Feb 20


Tag: introspection,musingsJonathon Haradon @ 1:53 am
Everyone at my school — students, fellow teachers, and administration — has known about this sailing adventure for a couple of years now.  So it shouldn’t have come as a shock six weeks ago when Sarah, the principal (and my boss), emailed me this note: Jon, could you please get me your resignation letter as soon as you have a chance?  I want to start the search [for a new teacher] as soon as possible.  (Unless, of course, you’ve changed your mind : ) Thanks, Sarah But it did. It shocked me. The note made me pause, blink, blink again, and contemplate the magnitude of the choice laid bare in the e-mail — quit my job or not —  and how it all began with seemingly innocuous choices four years ago. I’m about to quit my job, a job I’ve had for eight years. For Jonny, the purchase of the boat was the terrifyingly committing step. For me, this step is the extraordinarily committing one.  I think I know why. If things ever went sour or didn’t work out, I could simply shrug off buying the boat as a poor financial decision, like the decision I made to leave money in the stock market for the last six months. I wouldn’t be the first boat owner not to go sailing. But quitting my job is more undoable. I’ve got the job security of a teacher, and the comfort I derive from that snuck up on me, without me realizing it.  Why in my right mind would I let go of that?  I know plenty of other people who have asked me as much. Four years ago, when the idea for our trip was first hatched, it wasn’t so committing.  Matt and I had just taken our first sailing course, and the idea seemed more fanciful than anything else. It was distant and intangible. As a first step, we committed to saving some money. No big deal. In fact, we treated the money-saving as a competition, and spontaneously e-mailed each other screenshots of our savings account just to rub in our positions. It was playful, like keeping track of who has done more weekly push-ups.  Jump forward four years, and it doesn’t seem like a game anymore. I’m walking away from a career. I should have been able to fire off a resignation letter that same day in response. All it required was typing a few sentences, and after all, I’d already made the decision to resign four years ago. The decision to buy a boat took me down a path, and I’ve gotten so far along it that now much of what I do feels pre-ordained. My choices have become necessities of the circumstances I’ve put myself in, and I’m feeling swept along… and I don’t have any control. To try and take back a little control, I spent six weeks chewing on the decision to formalize my departure from my job.  What ended up happening was it chewed on me.  One little person on my shoulder would try and call me crazy.  If acted out on TV, that would be a  caricature of my  mom.  Another romanticized the possibilities.  That little person whispering in my ear would be some amalgamation of Tom Robbins’ fictional characters. I finally wrote the letter. I had to and felt that out-of control-feeling as I wrote it.  I hedged, however and asked for a leave of absence instead, which makes it easier for me to come back.  I also apologized to my principal for taking so long.   And even if I feel a loss of control in this particular decision, I kept coming back to the excitement I feel about what lies ahead.  About the learning that will happen, the experiences that will unfold.  Friendships created and deepened.  Now I’m impatient to get started, and scared about the scope and breadth of preparations we have yet to make.  I’m ready for the next chapter of my life. And it’s coming quickly!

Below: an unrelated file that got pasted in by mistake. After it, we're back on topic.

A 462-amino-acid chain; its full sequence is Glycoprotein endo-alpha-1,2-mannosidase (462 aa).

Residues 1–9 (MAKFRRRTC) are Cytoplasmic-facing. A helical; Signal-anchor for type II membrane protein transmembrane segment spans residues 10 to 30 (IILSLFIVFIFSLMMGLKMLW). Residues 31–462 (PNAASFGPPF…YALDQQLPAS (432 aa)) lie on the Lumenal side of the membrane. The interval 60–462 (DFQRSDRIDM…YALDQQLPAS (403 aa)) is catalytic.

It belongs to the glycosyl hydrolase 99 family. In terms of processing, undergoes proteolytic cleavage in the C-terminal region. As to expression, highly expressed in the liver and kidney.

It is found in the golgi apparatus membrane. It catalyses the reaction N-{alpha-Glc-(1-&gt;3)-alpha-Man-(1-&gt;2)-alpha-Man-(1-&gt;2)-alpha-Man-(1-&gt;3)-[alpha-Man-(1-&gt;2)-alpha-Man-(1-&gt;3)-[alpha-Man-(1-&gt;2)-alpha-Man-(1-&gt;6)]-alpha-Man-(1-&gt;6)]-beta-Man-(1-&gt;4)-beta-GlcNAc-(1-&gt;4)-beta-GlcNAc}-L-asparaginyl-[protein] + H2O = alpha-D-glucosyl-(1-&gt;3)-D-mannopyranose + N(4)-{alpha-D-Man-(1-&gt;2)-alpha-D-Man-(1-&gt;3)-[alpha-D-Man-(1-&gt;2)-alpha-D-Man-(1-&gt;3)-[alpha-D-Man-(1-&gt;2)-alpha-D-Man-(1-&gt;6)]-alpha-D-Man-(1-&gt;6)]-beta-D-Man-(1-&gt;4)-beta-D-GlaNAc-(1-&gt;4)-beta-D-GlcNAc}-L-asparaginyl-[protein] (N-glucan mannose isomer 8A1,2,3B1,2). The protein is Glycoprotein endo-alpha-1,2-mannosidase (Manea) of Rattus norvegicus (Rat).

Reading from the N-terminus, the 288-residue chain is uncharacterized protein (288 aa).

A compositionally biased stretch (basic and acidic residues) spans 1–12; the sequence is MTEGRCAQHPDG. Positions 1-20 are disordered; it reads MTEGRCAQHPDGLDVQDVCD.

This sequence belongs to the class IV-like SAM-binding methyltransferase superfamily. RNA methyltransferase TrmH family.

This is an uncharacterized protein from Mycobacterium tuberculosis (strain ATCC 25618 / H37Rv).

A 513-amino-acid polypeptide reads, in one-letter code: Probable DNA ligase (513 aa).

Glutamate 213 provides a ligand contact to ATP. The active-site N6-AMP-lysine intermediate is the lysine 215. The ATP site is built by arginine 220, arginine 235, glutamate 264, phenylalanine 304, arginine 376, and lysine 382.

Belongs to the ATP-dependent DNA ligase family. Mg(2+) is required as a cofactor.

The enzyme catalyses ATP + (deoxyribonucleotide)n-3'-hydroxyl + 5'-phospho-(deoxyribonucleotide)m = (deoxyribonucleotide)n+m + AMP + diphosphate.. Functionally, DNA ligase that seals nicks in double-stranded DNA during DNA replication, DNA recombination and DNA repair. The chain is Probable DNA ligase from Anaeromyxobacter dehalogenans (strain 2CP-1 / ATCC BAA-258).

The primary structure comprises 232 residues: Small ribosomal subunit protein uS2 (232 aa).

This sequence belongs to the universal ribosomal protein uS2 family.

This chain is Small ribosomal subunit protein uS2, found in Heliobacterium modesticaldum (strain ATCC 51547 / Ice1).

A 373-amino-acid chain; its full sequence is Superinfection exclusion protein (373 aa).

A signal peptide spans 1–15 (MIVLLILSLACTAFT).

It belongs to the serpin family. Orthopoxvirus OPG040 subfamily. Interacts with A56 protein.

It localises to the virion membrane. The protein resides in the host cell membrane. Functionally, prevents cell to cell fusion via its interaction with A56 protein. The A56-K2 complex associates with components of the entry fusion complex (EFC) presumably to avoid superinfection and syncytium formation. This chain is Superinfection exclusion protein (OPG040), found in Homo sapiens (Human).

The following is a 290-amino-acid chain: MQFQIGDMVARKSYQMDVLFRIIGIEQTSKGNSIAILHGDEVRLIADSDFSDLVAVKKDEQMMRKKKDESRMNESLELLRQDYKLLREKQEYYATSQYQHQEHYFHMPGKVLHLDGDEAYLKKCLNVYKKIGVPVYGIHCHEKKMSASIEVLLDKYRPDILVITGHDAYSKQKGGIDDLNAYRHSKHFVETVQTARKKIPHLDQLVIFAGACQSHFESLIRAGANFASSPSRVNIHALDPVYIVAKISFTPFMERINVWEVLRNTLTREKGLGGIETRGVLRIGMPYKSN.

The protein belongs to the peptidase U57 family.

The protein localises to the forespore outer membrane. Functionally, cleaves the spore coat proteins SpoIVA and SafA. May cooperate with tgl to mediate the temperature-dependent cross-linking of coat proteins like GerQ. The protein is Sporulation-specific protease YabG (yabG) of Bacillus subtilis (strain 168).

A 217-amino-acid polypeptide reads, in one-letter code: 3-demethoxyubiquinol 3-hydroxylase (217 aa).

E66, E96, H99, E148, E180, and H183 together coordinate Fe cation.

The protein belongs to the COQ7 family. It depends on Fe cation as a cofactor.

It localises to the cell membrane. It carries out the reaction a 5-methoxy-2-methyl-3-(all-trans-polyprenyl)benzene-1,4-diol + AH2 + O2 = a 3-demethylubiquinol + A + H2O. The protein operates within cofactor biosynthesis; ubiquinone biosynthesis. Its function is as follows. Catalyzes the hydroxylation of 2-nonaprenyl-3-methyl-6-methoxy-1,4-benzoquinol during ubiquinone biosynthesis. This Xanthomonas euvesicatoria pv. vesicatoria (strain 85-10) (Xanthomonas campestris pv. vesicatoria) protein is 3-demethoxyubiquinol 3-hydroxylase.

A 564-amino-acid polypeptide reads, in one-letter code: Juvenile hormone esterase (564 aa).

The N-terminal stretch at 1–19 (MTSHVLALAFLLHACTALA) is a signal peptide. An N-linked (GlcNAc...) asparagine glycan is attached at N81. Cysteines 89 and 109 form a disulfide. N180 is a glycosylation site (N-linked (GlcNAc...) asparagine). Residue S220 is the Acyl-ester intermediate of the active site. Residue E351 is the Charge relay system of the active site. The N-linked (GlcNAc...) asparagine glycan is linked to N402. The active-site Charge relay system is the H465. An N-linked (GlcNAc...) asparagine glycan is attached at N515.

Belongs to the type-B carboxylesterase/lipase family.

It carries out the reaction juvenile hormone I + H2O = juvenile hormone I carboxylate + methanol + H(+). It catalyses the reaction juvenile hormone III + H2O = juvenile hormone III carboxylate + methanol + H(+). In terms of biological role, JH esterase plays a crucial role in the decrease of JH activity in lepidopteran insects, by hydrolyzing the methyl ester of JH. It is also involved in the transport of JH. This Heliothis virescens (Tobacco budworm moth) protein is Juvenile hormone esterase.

One Response to “Commitment”

  1. Mace says:

    I think this would be a daunting task for anyone with a sense of dedication to their job. We think it would be easy to walk away, but few of us have to “put up”. Keep looking to the adventure. Most of us are living vicariously through you. One day I might have the nerve to make that move myself.

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